September 16, 2004
Ricardo?s difficult idea

A few days back, Amardeep Singh, (who writes a lively and erudite weblog primarily about South Asia) linked to an intriguing article on NYT describing an upcoming article by Paul Samuelson (apparently) questioning the economic arguments for free trade in services. Obviously questioning free trade is nothing new, but what is unusual about this is that an economist of Samuelson?s stature is writing it.

In the context of the article, Amardeep wanted an explanation of Comparative Advantage theory of Ricardo. A commentator has already linked to the Wikepedia entry on a comment to his post.

As a non-economist, I found this page to have the most lucid explanation. It also linked to ?Principles of Political economy and taxation? in its entirely in both html and PDF. Modern theory of comparative advantage has apparently come a long way since 1817 when Ricardo wrote it, although Ricardo remains something of a patron saint of free trade.

One the reasons people keep taking potshots at comparative advantage theory is because the argument for free trade is built on the mathematical foundations provided by it. You can?t fight the idea for free trade in respectable economic circles without at least euthanizing Ricardo (kind of like you can?t talk about creationism without taking on the elephant in that particular room, Darwin?s theory of evolution).

As early as 1994 Krugman wrote a paper entitled Ricardo?s difficult idea that anticipated and addressed most of the challenges to the comparative advantage theory on the op-ed pages. (It is a little unfortunate that Krugman?s reputation as a political commentator seems to have overshadowed his academic reputation as one of the finest economists of his generation; he is also one of the most lucid writers on political economy for laymen like us). In order to get a context, it is worth reading that particular Krugman paper when reading any critique of Ricardo.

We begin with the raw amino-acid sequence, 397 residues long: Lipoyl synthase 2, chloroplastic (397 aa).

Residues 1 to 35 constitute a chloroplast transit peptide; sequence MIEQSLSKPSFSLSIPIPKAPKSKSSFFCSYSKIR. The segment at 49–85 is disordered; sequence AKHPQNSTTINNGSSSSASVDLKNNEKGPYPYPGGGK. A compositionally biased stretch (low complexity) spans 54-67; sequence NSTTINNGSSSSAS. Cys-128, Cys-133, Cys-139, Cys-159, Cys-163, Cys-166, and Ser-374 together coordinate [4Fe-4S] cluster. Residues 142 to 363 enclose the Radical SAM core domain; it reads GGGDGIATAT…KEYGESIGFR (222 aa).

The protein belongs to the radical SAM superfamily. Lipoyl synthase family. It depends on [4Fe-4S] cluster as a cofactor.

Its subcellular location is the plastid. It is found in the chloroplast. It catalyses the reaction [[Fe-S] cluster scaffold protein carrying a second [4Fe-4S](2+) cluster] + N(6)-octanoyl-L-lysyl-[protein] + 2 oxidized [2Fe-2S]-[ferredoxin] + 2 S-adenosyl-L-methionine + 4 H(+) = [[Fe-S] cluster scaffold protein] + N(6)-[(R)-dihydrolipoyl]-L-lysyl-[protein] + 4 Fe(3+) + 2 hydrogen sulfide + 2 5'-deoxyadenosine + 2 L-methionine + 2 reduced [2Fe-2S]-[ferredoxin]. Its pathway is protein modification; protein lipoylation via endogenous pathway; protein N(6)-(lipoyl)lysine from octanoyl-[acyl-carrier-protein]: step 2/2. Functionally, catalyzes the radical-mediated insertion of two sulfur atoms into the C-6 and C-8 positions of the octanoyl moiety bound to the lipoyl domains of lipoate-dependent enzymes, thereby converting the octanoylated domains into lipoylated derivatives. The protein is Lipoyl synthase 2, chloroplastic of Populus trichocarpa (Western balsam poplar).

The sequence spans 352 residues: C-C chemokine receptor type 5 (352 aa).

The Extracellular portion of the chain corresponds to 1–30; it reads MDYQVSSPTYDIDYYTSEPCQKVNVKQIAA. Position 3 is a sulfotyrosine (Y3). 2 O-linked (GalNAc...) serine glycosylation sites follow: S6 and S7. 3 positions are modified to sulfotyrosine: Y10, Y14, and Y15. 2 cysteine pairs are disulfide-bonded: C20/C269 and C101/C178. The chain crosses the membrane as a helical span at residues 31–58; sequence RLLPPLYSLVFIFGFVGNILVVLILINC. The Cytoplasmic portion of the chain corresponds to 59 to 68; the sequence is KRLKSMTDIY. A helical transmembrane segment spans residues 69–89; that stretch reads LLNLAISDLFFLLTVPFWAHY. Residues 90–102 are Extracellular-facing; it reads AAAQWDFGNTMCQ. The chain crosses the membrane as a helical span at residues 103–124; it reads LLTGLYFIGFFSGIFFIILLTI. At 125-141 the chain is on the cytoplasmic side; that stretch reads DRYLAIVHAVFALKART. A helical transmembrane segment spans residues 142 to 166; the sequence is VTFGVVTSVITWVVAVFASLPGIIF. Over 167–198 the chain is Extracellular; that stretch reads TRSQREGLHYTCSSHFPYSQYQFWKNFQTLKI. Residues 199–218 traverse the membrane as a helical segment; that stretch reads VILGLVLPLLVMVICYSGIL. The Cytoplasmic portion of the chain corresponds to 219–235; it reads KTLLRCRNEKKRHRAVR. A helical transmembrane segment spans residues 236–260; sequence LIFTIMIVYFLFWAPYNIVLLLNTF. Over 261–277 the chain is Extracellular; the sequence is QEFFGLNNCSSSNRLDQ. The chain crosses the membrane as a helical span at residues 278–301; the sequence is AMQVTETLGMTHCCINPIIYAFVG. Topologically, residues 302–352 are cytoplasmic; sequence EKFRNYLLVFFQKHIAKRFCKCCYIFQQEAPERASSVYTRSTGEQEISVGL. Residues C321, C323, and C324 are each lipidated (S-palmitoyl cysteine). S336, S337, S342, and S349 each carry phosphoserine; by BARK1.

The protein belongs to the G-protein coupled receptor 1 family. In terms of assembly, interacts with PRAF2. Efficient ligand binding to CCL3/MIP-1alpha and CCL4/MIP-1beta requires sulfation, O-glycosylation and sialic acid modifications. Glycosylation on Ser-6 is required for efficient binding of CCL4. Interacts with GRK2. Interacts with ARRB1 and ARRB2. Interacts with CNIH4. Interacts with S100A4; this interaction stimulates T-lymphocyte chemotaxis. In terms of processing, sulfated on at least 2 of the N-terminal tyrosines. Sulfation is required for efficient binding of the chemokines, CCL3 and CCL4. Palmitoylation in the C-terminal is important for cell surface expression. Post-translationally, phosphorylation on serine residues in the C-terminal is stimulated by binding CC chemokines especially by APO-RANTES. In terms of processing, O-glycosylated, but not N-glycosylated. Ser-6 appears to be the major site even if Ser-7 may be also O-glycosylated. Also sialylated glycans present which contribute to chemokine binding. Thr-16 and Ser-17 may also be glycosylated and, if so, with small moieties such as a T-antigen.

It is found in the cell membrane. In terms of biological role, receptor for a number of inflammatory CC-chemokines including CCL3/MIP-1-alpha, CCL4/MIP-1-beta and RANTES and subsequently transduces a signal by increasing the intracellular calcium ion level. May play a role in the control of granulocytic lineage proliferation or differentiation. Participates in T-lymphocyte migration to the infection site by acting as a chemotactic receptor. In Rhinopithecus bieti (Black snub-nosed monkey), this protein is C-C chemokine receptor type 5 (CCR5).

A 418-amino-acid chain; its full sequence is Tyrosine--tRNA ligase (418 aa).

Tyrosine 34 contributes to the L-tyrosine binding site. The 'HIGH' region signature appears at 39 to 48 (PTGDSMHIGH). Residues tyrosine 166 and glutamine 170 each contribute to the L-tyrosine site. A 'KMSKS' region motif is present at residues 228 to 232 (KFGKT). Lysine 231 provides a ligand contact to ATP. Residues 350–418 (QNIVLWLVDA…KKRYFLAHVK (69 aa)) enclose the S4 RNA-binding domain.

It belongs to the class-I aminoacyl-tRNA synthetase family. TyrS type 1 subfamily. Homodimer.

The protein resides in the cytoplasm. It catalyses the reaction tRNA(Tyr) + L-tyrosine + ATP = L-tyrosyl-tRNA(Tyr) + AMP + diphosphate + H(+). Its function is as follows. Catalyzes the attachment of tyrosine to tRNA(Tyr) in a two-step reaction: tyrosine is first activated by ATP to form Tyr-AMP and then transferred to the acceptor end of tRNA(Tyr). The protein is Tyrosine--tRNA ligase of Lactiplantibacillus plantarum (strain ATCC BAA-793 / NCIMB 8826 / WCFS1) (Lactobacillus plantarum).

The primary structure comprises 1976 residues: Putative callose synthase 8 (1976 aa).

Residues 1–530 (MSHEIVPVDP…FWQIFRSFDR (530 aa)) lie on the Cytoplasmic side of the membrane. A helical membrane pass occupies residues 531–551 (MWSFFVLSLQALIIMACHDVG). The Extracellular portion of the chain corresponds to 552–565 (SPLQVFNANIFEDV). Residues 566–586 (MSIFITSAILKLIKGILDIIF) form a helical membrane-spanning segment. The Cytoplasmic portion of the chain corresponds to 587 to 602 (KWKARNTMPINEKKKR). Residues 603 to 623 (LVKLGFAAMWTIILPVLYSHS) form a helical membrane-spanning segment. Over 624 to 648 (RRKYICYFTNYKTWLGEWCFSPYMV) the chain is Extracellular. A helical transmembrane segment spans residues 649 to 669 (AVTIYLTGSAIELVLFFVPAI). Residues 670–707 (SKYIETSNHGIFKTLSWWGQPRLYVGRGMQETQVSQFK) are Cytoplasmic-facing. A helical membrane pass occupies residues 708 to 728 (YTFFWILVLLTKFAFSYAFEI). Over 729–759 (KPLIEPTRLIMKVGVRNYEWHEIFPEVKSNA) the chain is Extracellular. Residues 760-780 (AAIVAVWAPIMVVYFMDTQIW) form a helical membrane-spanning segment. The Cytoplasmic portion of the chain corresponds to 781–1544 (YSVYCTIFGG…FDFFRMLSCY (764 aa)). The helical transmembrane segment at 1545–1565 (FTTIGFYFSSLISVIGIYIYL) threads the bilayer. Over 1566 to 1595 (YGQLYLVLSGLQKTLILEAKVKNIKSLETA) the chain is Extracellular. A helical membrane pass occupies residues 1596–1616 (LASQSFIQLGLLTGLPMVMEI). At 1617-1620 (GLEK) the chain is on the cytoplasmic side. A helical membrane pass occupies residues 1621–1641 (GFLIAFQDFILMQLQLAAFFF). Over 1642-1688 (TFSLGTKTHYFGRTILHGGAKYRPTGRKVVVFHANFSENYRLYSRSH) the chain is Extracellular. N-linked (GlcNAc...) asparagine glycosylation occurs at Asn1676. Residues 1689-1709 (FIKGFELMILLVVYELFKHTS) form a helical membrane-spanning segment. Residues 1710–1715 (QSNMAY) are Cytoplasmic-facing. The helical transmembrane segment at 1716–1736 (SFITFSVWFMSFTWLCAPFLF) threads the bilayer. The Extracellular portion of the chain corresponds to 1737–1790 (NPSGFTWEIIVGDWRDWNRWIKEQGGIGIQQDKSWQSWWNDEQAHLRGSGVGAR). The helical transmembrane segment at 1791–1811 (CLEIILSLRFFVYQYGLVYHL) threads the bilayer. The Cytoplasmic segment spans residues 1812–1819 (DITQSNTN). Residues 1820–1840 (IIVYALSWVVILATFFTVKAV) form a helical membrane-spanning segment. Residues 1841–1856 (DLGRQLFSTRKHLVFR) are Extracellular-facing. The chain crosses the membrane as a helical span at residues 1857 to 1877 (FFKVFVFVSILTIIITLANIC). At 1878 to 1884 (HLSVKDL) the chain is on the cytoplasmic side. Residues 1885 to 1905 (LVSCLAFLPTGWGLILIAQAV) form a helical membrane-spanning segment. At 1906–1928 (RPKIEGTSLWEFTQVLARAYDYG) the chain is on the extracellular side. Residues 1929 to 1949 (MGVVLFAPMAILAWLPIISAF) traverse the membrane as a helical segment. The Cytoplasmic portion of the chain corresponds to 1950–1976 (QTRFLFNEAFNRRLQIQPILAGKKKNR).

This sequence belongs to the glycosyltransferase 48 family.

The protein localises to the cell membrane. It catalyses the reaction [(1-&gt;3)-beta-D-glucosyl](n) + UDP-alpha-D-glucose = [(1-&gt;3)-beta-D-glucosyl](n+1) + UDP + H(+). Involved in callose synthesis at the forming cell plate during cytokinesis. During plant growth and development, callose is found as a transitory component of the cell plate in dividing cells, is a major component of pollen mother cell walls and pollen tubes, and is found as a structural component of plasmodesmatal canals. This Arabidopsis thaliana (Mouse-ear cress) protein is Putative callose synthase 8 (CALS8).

The last prominent op-ed attacking comparative theory that I had noticed was in January 2004; written by Charles Schumer and Paul Craig Roberts. This response by Noam Scheiber in TNR to that article was particularly witty. I think it still remains relevant as a rejoinder.

However, it would be ridiculous to even suggest that Samuelson doesn?t get Ricardo. (Although I do think that Western thinkers often make certain wrong assumptions about outsourcing and Dr Bhagwati in an interview for that article suggested as much). Stanislaw Elam once asked Samuelson to name one theory, which is both true and non-trivial in the social sciences. After several years Samuelson replied that it is the theory of comparative advantage.

"That it is logically true need not be argued before a mathematician; that it is not trivial is attested by the thousands of important and intelligent men who have never been able to grasp the doctrine for themselves or to believe it after it was explained to them.?

I don?t expect to get Samuelson?s scholarly article when it appears (when economists write for other economists, I suspect they take great care to ensure that it is inaccessible to those outside the fold!). Perhaps someone like Edward Hugh or Dr Delong would interpret that article for people like us!

Posted by Kaushik at September 16, 2004 07:19 AM | TrackBack
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